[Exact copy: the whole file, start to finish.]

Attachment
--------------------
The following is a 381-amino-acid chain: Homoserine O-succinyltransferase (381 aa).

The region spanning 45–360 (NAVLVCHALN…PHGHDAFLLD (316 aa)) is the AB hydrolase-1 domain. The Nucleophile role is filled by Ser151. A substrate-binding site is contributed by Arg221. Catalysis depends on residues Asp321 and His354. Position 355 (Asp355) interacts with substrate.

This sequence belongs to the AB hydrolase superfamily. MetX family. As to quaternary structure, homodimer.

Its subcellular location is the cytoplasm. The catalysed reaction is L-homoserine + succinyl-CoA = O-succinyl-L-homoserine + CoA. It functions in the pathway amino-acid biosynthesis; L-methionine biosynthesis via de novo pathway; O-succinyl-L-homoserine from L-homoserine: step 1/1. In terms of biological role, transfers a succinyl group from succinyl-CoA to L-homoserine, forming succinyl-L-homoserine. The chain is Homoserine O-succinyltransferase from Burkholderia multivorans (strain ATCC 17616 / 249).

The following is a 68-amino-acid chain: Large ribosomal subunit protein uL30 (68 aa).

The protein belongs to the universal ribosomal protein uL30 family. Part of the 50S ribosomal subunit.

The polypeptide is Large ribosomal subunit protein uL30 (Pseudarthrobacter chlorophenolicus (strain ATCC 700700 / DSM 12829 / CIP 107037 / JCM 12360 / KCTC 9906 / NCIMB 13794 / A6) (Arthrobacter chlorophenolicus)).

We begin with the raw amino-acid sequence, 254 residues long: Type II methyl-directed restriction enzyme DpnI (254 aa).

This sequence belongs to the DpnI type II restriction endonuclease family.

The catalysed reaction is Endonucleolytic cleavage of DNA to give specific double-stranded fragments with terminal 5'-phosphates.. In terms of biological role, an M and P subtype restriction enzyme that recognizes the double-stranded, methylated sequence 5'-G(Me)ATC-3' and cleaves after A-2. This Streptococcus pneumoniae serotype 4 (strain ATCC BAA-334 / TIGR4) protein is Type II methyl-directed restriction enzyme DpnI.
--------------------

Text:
The following is a 381-amino-acid chain: Homoserine O-succinyltransferase (381 aa).

The region spanning 45–360 (NAVLVCHALN…PHGHDAFLLD (316 aa)) is the AB hydrolase-1 domain. The Nucleophile role is filled by Ser151. A substrate-binding site is contributed by Arg221. Catalysis depends on residues Asp321 and His354. Position 355 (Asp355) interacts with substrate.

This sequence belongs to the AB hydrolase superfamily. MetX family. As to quaternary structure, homodimer.

Its subcellular location is the cytoplasm. The catalysed reaction is L-homoserine + succinyl-CoA = O-succinyl-L-homoserine + CoA. It functions in the pathway amino-acid biosynthesis; L-methionine biosynthesis via de novo pathway; O-succinyl-L-homoserine from L-homoserine: step 1/1. In terms of biological role, transfers a succinyl group from succinyl-CoA to L-homoserine, forming succinyl-L-homoserine. The chain is Homoserine O-succinyltransferase from Burkholderia multivorans (strain ATCC 17616 / 249).

The following is a 68-amino-acid chain: Large ribosomal subunit protein uL30 (68 aa).

The protein belongs to the universal ribosomal protein uL30 family. Part of the 50S ribosomal subunit.

The polypeptide is Large ribosomal subunit protein uL30 (Pseudarthrobacter chlorophenolicus (strain ATCC 700700 / DSM 12829 / CIP 107037 / JCM 12360 / KCTC 9906 / NCIMB 13794 / A6) (Arthrobacter chlorophenolicus)).

We begin with the raw amino-acid sequence, 254 residues long: Type II methyl-directed restriction enzyme DpnI (254 aa).

This sequence belongs to the DpnI type II restriction endonuclease family.

The catalysed reaction is Endonucleolytic cleavage of DNA to give specific double-stranded fragments with terminal 5'-phosphates.. In terms of biological role, an M and P subtype restriction enzyme that recognizes the double-stranded, methylated sequence 5'-G(Me)ATC-3' and cleaves after A-2. This Streptococcus pneumoniae serotype 4 (strain ATCC BAA-334 / TIGR4) protein is Type II methyl-directed restriction enzyme DpnI.